The Forbidden Isle

Forbidden Island

No wonder, we call it "The Forbidden Island". Discover reviews, photos and menus and find the perfect place for every occasion. It bears various fragrant flowers and the official island'Flower' Ni'ihau s. Niihau is also known as The Forbidden Island is one of the Hawaiian islands northwest of Kauai. On this adventurous tour through Saipan you can explore the Forbidden Island and snorkel in the famous Blue Grotto.

Forbidden Island, a cooperative game of strategy and courage, is now available on the iTunes Store.


Ni'ihau is the smallest of the Hwaiian Isles, situated south-west of Kaua'i. It' is regarded as a'Forbidden Island' because it is the only inhabited islet in Hawaii that cannot be visited without a permit. King Kamehameha V, the then king of the Kingdom of Hawaii, resolved in 1864 to offer the land for purchase.

She was a Scotch lady who had just left for Hawaii a year earlier and purchased the Isle for $10,000. It is now in the Robinson family's possession for decades to come. Robinson is working to conserve Hawaii' cultural heritage by removing the influence of the outside worlds from the Isle. Main tongue is the Hawaiian one.

There are only about 170 of them on the whole isle. There are no food shops or restaurants on the isle. Most of the island's revenue comes from a navy facility on the soaring cliff. It collects and sells the renowned Ni'ihau mussels found on the isle, which generates extra revenue. You also use the chopper to provide trips for those who visit the islands of Hawaii.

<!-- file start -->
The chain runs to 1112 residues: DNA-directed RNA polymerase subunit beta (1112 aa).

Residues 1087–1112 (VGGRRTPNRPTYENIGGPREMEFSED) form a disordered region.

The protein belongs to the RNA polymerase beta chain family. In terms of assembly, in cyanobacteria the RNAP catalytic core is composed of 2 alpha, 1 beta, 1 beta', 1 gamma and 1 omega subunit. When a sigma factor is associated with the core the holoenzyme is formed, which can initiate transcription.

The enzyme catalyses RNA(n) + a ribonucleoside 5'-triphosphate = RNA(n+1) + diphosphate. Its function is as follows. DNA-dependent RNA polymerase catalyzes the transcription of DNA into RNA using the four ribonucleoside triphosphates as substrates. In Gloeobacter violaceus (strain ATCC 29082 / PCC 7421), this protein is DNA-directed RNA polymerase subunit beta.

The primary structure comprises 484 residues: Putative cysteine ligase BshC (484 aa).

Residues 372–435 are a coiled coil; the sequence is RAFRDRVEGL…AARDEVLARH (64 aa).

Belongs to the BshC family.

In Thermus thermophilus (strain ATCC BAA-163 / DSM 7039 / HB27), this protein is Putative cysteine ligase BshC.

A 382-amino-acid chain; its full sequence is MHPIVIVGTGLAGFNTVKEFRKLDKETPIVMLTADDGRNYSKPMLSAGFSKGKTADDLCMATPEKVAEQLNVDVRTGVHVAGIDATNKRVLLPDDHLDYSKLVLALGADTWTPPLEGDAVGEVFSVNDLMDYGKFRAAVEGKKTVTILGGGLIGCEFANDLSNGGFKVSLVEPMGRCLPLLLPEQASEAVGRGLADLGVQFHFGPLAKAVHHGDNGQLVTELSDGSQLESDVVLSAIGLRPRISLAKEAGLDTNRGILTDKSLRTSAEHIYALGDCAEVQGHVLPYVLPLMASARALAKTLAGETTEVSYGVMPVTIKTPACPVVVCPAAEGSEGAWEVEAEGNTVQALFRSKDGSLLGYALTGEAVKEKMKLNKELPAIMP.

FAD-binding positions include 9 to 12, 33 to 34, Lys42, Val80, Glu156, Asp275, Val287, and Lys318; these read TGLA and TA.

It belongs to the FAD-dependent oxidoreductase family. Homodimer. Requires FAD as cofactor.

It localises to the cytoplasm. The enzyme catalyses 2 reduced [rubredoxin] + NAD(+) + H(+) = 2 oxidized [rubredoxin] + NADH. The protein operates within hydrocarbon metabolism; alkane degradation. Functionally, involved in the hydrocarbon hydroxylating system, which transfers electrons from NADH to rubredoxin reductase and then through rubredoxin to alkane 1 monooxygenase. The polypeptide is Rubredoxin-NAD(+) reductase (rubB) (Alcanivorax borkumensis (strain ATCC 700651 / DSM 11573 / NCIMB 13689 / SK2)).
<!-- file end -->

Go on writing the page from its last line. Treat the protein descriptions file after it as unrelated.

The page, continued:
Life on Ni'ihau is like a leap into the past. Ni'ihau lives the real Bawaiian civilization. It is a civilization that is still the same today as it was over 200 years ago.

Presentation of Niihau, the Forbidden Island

It is Hawaii's 7th biggest isle and is nearest to Kauai. Though Niihaus may sound a mystery, the fact that it is "forbidden" is not so fascinating: the islands are in private ownership, so their accessibility to the public is very limited. Niihau has a long tradition, a varied fauna and interesting tradition, so it is definitely a worthwhile place to take a look.

It was bought in 1864 by King Kamehameha V. from Elizabeth McHutchison Sinclair for $10,000 in cash. Their offspring, Bruce and Keith Robinson, still own the archipelago today. It is populated and rich in wild animals and about 130 indigenous Hawaiians. Hawaii is the main country on the islands (you guess it!).

There is a K-12 K-12 language institute for the kids on the islands, which concentrates on computer skills and "life in the country" as well as on tradition. Some Niihau citizens, however, decide to commmute to nearby Kauai to attend classes and for various reason, as well as health care and work.

One of the most important sources of livelihood on the islands is the U.S. Navy Base, which is situated on the islands for educational use. Also known for their Niihau Shelljewellery. Turism is the island's newest revenue stream. Until the 1980' it was only possible to see the islands if you were welcomed by a local.

A Niihau trip is an interesting way to get an insight into a truly original facet of our country's cultural heritage.

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